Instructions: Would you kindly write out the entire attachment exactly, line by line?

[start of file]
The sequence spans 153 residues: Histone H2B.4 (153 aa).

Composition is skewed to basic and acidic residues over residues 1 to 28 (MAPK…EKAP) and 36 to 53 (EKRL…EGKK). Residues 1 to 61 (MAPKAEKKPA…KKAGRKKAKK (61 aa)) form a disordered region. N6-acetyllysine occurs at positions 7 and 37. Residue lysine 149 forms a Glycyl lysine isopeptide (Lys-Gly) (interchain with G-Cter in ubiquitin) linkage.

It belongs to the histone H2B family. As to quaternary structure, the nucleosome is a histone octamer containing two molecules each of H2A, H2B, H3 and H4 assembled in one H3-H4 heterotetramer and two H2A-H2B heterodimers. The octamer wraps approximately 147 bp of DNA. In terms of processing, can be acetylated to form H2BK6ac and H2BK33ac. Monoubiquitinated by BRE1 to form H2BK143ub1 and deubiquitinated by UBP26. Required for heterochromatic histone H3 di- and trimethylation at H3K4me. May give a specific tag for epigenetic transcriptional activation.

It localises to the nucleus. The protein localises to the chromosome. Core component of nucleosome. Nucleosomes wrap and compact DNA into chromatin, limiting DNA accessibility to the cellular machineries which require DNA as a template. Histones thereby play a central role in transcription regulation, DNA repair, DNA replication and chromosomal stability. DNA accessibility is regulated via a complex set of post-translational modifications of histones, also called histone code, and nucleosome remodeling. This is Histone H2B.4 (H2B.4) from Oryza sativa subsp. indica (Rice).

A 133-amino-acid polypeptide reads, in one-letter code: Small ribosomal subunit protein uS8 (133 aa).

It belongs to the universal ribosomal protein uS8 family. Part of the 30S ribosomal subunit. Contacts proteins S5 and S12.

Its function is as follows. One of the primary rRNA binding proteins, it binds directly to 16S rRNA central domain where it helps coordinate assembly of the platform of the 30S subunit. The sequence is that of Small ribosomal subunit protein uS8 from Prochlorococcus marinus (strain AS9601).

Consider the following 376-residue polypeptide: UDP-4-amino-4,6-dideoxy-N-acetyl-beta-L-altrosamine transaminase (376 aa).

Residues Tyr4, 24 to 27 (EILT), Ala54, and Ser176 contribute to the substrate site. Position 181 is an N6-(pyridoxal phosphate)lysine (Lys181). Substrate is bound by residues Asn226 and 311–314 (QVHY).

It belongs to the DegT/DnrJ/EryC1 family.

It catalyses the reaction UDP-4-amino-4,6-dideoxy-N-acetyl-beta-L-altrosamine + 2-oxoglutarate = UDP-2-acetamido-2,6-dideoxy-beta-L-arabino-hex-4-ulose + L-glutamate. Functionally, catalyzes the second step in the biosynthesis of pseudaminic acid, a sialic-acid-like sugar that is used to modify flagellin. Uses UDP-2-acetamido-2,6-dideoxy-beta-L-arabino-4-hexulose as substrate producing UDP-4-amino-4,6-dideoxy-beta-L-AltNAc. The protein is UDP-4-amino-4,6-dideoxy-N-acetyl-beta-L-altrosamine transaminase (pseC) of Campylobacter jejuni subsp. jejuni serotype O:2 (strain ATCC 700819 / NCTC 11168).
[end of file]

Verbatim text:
The sequence spans 153 residues: Histone H2B.4 (153 aa).

Composition is skewed to basic and acidic residues over residues 1 to 28 (MAPK…EKAP) and 36 to 53 (EKRL…EGKK). Residues 1 to 61 (MAPKAEKKPA…KKAGRKKAKK (61 aa)) form a disordered region. N6-acetyllysine occurs at positions 7 and 37. Residue lysine 149 forms a Glycyl lysine isopeptide (Lys-Gly) (interchain with G-Cter in ubiquitin) linkage.

It belongs to the histone H2B family. As to quaternary structure, the nucleosome is a histone octamer containing two molecules each of H2A, H2B, H3 and H4 assembled in one H3-H4 heterotetramer and two H2A-H2B heterodimers. The octamer wraps approximately 147 bp of DNA. In terms of processing, can be acetylated to form H2BK6ac and H2BK33ac. Monoubiquitinated by BRE1 to form H2BK143ub1 and deubiquitinated by UBP26. Required for heterochromatic histone H3 di- and trimethylation at H3K4me. May give a specific tag for epigenetic transcriptional activation.

It localises to the nucleus. The protein localises to the chromosome. Core component of nucleosome. Nucleosomes wrap and compact DNA into chromatin, limiting DNA accessibility to the cellular machineries which require DNA as a template. Histones thereby play a central role in transcription regulation, DNA repair, DNA replication and chromosomal stability. DNA accessibility is regulated via a complex set of post-translational modifications of histones, also called histone code, and nucleosome remodeling. This is Histone H2B.4 (H2B.4) from Oryza sativa subsp. indica (Rice).

A 133-amino-acid polypeptide reads, in one-letter code: Small ribosomal subunit protein uS8 (133 aa).

It belongs to the universal ribosomal protein uS8 family. Part of the 30S ribosomal subunit. Contacts proteins S5 and S12.

Its function is as follows. One of the primary rRNA binding proteins, it binds directly to 16S rRNA central domain where it helps coordinate assembly of the platform of the 30S subunit. The sequence is that of Small ribosomal subunit protein uS8 from Prochlorococcus marinus (strain AS9601).

Consider the following 376-residue polypeptide: UDP-4-amino-4,6-dideoxy-N-acetyl-beta-L-altrosamine transaminase (376 aa).

Residues Tyr4, 24 to 27 (EILT), Ala54, and Ser176 contribute to the substrate site. Position 181 is an N6-(pyridoxal phosphate)lysine (Lys181). Substrate is bound by residues Asn226 and 311–314 (QVHY).

It belongs to the DegT/DnrJ/EryC1 family.

It catalyses the reaction UDP-4-amino-4,6-dideoxy-N-acetyl-beta-L-altrosamine + 2-oxoglutarate = UDP-2-acetamido-2,6-dideoxy-beta-L-arabino-hex-4-ulose + L-glutamate. Functionally, catalyzes the second step in the biosynthesis of pseudaminic acid, a sialic-acid-like sugar that is used to modify flagellin. Uses UDP-2-acetamido-2,6-dideoxy-beta-L-arabino-4-hexulose as substrate producing UDP-4-amino-4,6-dideoxy-beta-L-AltNAc. The protein is UDP-4-amino-4,6-dideoxy-N-acetyl-beta-L-altrosamine transaminase (pseC) of Campylobacter jejuni subsp. jejuni serotype O:2 (strain ATCC 700819 / NCTC 11168).